A beautiful day

Iceland became a sovereign nation on December 1, 1918. The Danes recognised that we were a free state, but they would take care of foreign affairs, and the Danish king would continue to be the nation’s head of state. Iceland thus became an independent nation on June 17, 1944, while Denmark was occupied by the Germans. There were not many who celebrated the Icelandic sovereignty 103 years ago. It was not only freezing cold that day, but the whole winter was one of the coldest ever witnessed in Iceland. It was named “Frosaveturinn mikli” or “the Great Frosty Winter”. In late October 1918, when the Katla volcano was erupting, the Spanish flu arrived, a plague that killed over 500 Icelanders, half of them in Reykjavík. The epidemic peaked at the end of November and the beginning of December at a time when we should have been celebrating this significant milestone in the country’s history.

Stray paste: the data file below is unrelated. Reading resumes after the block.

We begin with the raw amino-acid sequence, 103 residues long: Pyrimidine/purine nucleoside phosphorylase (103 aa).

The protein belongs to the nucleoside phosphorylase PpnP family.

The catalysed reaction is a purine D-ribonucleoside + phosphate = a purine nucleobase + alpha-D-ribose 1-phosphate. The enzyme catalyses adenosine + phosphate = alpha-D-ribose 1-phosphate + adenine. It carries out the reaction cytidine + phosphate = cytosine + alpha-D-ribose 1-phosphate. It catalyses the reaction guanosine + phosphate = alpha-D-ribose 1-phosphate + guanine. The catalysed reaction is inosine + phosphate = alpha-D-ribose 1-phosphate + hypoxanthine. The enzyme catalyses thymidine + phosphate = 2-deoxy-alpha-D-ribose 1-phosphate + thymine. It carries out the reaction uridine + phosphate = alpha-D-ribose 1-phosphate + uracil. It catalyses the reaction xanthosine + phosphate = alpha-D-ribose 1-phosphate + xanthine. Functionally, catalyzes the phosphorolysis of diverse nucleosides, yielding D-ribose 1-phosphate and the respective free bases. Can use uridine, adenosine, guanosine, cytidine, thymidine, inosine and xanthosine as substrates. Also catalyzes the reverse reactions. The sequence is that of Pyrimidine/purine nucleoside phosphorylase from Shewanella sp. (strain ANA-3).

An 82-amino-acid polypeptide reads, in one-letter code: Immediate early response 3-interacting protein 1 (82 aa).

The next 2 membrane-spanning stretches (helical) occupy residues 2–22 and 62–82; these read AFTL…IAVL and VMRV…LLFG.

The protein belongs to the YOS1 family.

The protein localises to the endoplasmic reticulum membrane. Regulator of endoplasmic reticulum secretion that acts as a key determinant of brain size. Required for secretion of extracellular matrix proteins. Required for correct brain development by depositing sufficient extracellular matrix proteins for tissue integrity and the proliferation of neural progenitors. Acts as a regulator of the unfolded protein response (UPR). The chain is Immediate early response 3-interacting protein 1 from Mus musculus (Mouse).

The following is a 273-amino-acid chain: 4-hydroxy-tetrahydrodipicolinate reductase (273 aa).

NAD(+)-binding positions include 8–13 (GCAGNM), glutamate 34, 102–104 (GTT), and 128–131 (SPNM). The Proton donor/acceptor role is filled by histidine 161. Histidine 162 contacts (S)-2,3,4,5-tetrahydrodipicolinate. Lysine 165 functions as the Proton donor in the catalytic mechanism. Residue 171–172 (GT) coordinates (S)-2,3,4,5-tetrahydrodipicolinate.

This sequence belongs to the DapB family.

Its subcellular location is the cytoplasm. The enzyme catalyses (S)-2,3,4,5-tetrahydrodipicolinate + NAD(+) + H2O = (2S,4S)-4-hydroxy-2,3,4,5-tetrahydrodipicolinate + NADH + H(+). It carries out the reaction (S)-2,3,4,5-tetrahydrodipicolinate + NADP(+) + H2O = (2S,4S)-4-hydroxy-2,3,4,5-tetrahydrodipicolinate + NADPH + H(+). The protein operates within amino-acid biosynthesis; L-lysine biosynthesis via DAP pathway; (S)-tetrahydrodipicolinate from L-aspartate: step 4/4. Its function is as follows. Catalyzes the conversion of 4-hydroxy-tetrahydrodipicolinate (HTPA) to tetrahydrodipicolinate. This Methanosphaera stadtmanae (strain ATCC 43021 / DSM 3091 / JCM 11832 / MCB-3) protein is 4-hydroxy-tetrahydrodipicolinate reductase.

In 1918, the population of the capital area was about 18 thousand. Now it is more than 240 thousand. Here we look over Skuggahverfið to the north. Engey Island in the middle of the picture, Akrafjall on the left, Mount Esja on the right.

The ruling men in 1918 would not recognise the city centre today. Reykjavík was, in those days, just a small fishing village on the north side of Seltjarnarnes. The photo was taken this afternoon, looking west over the city centre from Hallgrímskirkja Church Tower.

Reykjavík 01/12/2021 11:59 – A7C : FE 2.5/40mm G

Photographs and text : Páll Stefánsson